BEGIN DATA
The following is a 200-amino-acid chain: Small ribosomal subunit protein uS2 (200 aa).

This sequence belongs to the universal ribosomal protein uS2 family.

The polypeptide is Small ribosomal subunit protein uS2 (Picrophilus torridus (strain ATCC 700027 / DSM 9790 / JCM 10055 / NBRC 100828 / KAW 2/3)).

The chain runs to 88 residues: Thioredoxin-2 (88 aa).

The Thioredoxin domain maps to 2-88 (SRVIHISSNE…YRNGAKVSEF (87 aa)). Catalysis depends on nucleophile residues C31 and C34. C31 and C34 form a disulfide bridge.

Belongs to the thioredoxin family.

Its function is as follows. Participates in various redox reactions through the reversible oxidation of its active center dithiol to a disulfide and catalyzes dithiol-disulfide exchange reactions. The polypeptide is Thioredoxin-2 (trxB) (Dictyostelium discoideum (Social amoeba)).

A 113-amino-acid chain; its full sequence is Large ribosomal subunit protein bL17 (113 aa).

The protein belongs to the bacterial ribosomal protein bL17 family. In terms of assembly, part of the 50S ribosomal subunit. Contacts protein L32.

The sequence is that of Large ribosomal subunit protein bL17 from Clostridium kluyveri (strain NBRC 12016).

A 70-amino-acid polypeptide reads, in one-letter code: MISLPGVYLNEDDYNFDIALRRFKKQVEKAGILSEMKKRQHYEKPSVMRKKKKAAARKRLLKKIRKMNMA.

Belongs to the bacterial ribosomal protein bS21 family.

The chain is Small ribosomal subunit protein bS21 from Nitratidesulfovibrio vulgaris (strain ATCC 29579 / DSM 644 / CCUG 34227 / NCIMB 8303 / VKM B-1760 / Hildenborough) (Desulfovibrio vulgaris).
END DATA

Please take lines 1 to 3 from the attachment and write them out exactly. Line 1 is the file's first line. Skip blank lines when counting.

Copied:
The following is a 200-amino-acid chain: Small ribosomal subunit protein uS2 (200 aa).

This sequence belongs to the universal ribosomal protein uS2 family.

The polypeptide is Small ribosomal subunit protein uS2 (Picrophilus torridus (strain ATCC 700027 / DSM 9790 / JCM 10055 / NBRC 100828 / KAW 2/3)).